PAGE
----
5 Things You Should Know About Feeding Your Horse

Back in the day, many of us who grew up with horses had a more “traditional” view of feeding and equine nutrition. Thanks to ongoing scientific research, our horses can now enjoy an improved level of nutrition, performance and appearance. Here are five important things to know about feeding your horse:

1. The purpose of feed. Most feeds are designed to provide a horse with the nutrients that hay or pasture alone cannot. Many people think of feed as simply providing ‘energy’ which, many of them do. When it comes to feed, you generally get what you pay for, so very often, the less expensive feeds are designed to provide the minimum amount of nutrition. That’s why it’s important that you select the right feed for your horse so that they are getting the balance of nutrients that fit their needs, be it energy, biotin or high quality proteins, fed consistently. Once you find the right nutrition for your horse, you might be amazed at how good they look and how happy they seem.

2. Paying more for feed can save money in the long run. It’s easy to think it makes sense to feed an inexpensive mix combined with supplements to provide what the feed doesn’t, as opposed to feeding a fully fortified feed. For the most part, a high quality, fortified feed that is fed at the right amount removes the need for most supplements and, you might be surprised to find it can be cheaper. There are a few exceptions where it is either illegal or extremely difficult to include specific nutrients in a feed, such as joint support (it is against the law to include any ingredient that is considered a drug in horse feed). In those instances, it does make sense to add a supplement to provide what the feed cannot.

3. Feeding directions do make a difference. Feeding directions matter because most feeds are formulated to provide a specific concentration of nutrients based on the pounds (not scoops) that are fed, which is a ratio of your horse’s weight. In order to feed at the recommended levels, you need to know how much your horse weighs and how much your feed weighs. Many of us grew up feeding just a ‘scoop’ regardless of the horse or feed.  Taking this approach will often mean under or over feeding your horse. If you start to feed at the recommended feeding levels and notice your horse not being in ideal body condition, perhaps it’s time to re-evaluate whether you’re feeding the right feed.

4. Those extras actually do count for something. Some horse owners believe that the extra ‘stuff’ provided in a fully fortified feed is just foo-foo dust or tag dressing. But it’s important to realize that it’s not just about adding another line to the guaranteed nutrients tag; these ingredients really provide a benefit to the horse. The little things that are added do make a visible improvement in hoof quality, hair coat and even muscling.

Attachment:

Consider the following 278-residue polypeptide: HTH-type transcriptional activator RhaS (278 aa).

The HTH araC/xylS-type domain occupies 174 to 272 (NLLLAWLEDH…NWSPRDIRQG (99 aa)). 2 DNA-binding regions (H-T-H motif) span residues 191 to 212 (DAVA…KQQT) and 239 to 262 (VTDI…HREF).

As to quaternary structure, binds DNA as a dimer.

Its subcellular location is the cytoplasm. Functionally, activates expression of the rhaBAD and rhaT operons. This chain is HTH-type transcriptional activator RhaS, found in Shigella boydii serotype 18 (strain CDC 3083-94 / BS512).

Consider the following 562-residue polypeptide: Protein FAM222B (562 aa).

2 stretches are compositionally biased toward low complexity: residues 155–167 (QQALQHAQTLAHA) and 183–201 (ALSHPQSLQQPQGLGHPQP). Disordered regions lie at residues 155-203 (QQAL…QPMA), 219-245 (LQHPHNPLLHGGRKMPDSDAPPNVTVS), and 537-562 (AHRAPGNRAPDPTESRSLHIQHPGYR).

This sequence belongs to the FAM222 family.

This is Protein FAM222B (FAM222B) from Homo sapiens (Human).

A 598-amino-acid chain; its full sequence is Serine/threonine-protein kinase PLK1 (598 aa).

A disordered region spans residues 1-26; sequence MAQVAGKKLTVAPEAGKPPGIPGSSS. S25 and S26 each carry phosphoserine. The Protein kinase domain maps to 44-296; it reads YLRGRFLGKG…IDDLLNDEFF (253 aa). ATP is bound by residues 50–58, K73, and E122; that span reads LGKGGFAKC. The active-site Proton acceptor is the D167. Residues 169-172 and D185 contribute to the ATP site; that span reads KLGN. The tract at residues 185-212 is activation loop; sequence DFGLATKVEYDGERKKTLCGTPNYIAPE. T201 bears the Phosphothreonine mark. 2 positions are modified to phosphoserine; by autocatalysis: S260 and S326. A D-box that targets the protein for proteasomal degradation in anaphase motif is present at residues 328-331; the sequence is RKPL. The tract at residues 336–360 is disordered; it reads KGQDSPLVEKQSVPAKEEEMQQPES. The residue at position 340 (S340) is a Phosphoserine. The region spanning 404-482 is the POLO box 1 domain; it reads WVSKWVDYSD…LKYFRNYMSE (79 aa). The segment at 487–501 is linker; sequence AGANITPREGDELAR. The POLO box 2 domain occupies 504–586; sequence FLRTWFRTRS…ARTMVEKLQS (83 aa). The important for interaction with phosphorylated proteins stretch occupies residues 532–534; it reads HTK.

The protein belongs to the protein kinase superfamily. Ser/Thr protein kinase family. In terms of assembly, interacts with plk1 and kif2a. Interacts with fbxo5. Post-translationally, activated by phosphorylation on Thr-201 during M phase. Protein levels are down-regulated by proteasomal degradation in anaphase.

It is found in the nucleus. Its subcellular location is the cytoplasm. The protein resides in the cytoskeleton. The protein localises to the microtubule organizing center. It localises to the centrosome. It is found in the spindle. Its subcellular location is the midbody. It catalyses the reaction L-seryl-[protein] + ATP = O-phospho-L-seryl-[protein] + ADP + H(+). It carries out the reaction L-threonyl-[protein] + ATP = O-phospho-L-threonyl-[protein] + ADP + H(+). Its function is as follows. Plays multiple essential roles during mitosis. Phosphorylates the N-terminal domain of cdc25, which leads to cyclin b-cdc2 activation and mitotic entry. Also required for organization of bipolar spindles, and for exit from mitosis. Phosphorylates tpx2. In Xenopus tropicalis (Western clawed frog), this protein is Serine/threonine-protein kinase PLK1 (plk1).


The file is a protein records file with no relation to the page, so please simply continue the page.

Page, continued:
5. Knowing your horse is the best way to feed him. Unlike production animals, humans have been selectively breeding horses for attributes other than feed efficiency. Therefore, the general horse population has a wide range of nutrition needs from the easy keeper to the hard keeper and everything in between. Staying closely tuned into your horse, changes in his performance, attitude and body condition score throughout the year and how he reacts to his feed and forage is all part of managing him as an individual. When his job changes (increase or decrease in workload) or he reaches the next life stage, it’s important to reevaluate his feeding program to provide him what he needs.

We’ve come a long way in our knowledge of nutrition and equine management. Thanks to ongoing scientific research, our horses can enjoy an improved level of nutrition, performance and appearance. 

For more information on horse feed, feeding tips, digestive health, and equine management, visit HorseFeedBlog.com. If you’d like information on identifying signs of aging and tips for feeding your senior horse, visit SeniorHorseSigns.com.”

Read more about health for your horse from Horsecity.com:

How to Weigh Your Horse Without a Scale

The Danger of Spring Grass

The Overweight Horse

Spring Grass Is Coming: Is Your Horse Ready?